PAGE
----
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The shocking incidence of preventable deaths from medical errors

July 11, 2016, by Susan Justice, Editor Healthcare- Malpractice.com

Crisis in medicine
Crisis in medicine
Incomplete information
Incomplete information
Unwilling to report
Unwilling to report
Understanding mistakes:

First off, you should know that many types of Preventable Adverse Events often causing death in patients. The lower limit of adverse events leading to death from hospital care is 440,000! This means more may have occurred but not reported.

Errors of commission – When the wrong medical action is taken or the right medical action is taken yet performed improperly. For example, during the surgery to remove a gallbladder, the intestine is nicked, leading to a future infection causing death.

Error of omission – Obvious action was necessary to heal the patient, yet it was not performed at all. Errors of omission are difficult to detect, and at times can be the result of a patient not following given guidelines after discharge. Another example may be a necessary medication that was not prescribed.

Error of communication – Miscommunication from physician to physician, or between patient and physician. For example, a cardiologist not informing a patient who experienced syncope, or fainting, while running, not to run or explaining the risks associated with running.

Error of context – A physician may fail to take into account patient constraints that may impact the success of treatment after discharge.

Diagnostic errors – Diagnostic errors can result in delayed, wrong or no treatment at all, which often leads to the death of the patient.

These five types of errors are not detected by the GTT and some studies suggest a factor of 3 to account for adverse events not reflected in medical records, according to the study. The serious errors occurred both while in the care of the hospital and after discharge.

Serious predischarge from the hospital mistakes according to the study include:

Adverse drug events
Nerve or vessel injury or wrong operation
Deep venous thrombosis – a blood clot in a deep vein
Hospital acquired infection
Postoperative respiratory distress

Postdischarge events, after the patient leaves the hopsital include:

Wound infection
Deep venous thrombosis – a blood clot in a deep vein
Operative wound dehiscence – a surgical incision breaking open
Operative organ injury showing delayed malfunction that causes system damage and often death.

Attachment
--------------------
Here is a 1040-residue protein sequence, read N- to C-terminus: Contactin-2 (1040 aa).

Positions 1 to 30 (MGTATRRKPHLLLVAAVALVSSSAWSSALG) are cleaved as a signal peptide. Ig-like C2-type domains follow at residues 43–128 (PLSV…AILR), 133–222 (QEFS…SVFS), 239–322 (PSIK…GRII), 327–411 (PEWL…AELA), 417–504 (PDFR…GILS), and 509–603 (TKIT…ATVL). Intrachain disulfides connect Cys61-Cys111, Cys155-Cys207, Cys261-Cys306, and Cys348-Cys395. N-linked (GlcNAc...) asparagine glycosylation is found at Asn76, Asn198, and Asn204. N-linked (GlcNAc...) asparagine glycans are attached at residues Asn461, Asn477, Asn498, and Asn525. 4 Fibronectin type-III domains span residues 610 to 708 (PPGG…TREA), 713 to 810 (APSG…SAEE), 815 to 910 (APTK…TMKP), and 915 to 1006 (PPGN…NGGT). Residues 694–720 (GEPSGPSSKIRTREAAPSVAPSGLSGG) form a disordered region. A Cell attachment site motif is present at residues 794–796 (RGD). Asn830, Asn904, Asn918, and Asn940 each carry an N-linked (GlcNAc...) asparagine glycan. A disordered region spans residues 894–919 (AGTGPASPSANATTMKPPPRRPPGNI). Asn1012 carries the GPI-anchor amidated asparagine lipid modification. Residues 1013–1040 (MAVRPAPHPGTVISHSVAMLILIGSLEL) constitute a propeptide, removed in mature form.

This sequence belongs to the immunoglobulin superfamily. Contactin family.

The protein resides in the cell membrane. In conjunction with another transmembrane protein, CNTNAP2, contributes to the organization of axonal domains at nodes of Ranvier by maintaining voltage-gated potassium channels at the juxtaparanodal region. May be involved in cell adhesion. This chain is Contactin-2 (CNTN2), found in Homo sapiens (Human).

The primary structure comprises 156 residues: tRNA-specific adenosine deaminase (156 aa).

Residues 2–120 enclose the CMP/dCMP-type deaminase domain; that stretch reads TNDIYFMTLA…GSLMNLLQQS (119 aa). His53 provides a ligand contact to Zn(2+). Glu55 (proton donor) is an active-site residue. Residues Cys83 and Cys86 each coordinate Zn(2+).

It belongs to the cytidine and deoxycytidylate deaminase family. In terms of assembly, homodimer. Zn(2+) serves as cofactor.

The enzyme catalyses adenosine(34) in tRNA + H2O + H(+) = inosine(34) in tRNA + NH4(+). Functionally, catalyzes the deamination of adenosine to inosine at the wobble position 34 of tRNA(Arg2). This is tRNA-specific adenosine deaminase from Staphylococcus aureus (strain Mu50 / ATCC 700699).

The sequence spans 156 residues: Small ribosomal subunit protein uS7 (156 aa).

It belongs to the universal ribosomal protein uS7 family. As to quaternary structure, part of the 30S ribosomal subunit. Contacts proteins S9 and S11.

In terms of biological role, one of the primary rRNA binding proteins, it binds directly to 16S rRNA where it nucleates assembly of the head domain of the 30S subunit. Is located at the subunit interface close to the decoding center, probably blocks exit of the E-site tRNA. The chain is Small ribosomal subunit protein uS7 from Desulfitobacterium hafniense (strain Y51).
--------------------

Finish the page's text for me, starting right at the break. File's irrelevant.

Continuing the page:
Physicians don’t report mistakes. Interestingly, research sources that found that patients reported 3 times as many preventable adverse events than were indicated in their medical records. So the medical team is lying almost 70% of the time. Studies  also found that more errors were identified by direct observation rather than by the inspection of medical records. A factual report shows on a national survey that found that physicians often refuse to report serious adverse events, with cardiologist being the highest of the non-reporting groups.

The Office of Inspector General reported that 86 percent of patient harm events were not reported by hospital staff as they either did not perceive the event as re-portable, or did not report an event that was commonly reported, in its 2012 report Hospital Incident Reporting Systems Do Not Capture Most Patient Harm.

Public awareness and safe care
It is time that the public wake up to the widespread harm of medical errors and force changes in the system that can give reasonable assurance of safe care. The U.S. Department of Health Services released a report showing that an estimated 50,000 fewer patients died and 1.3 million fewer patients were harmed in hospitals from 2010 to 2013 as a result of safer health care efforts.

If you believe any aspect of your care was incorrect, caused harm or worse, caused death of a family member, please tell us your story, become a member and pursue justice with us for your suffering.
Incomplete information
Incomplete information
Unwilling to report
Unwilling to report
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Receive new posts via email or RSS.

In the News:

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Read full story
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